Like Buffett, each relies on tiny staffs. And just like their father invests only in businesses he understands, they restrict their giving to their targeted projects.
Warren Buffett doesn’t direct how the foundations created by Susie, Howard and Peter Buffett spend the estimated $2.6 billion in Berkshire Hathaway stock they’ll receive, but his children seem to have absorbed his philosophy.
“I think the only pressure I feel from him is making sure we’re smart about how we spend the money,” said Howard Buffett. “He’s had no influence on where we give money, but he’s had a big influence on how we go about it.”
Buffett’s children have focused on different topics, reflecting their divergent interests.
Howard Buffett is helping farmers in impoverished nations produce more to reduce world hunger. Susie Buffett is strengthening early childhood education and looking for ways to reduce teen pregnancy. And Peter Buffett wants to empower women and girls worldwide through education, collaboration and economic development to end violence against women.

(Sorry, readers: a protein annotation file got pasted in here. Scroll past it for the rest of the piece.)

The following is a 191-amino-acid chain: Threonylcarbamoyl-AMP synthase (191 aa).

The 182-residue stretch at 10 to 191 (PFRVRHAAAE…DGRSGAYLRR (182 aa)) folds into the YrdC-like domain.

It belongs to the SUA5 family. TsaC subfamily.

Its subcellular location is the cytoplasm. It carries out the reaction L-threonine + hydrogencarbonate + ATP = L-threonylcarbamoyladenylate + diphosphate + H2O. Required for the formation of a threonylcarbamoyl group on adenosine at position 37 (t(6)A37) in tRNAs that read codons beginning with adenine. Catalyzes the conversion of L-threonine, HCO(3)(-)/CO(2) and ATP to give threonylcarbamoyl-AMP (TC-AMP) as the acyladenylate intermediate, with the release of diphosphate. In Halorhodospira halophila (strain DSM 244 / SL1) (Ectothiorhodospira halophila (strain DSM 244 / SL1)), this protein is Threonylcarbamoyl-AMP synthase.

“We’re given this amazing opportunity to try and make change where we can,” Peter Buffett said. “And being our father’s children, we don’t think small.”
The Buffett children have all been running foundations their parents set up for them since the late 1990s, but they had to dramatically increase their giving after 2006 when Warren Buffett announced his overall giving plan and the children received their first annual gift of stock worth roughly $65 million to each of them.
They’ll have to ramp up their giving again because Buffett’s annual gifts of Berkshire Hathaway stock will increase to roughly $100 million to $125 million to each child next summer.
Although his children’s foundations will each eventually receive stock worth about $2.6 billion, their charitable work is still overshadowed by their dad’s main pledge to give the Bill & Melinda Gates Foundation stock worth more than $44 billion.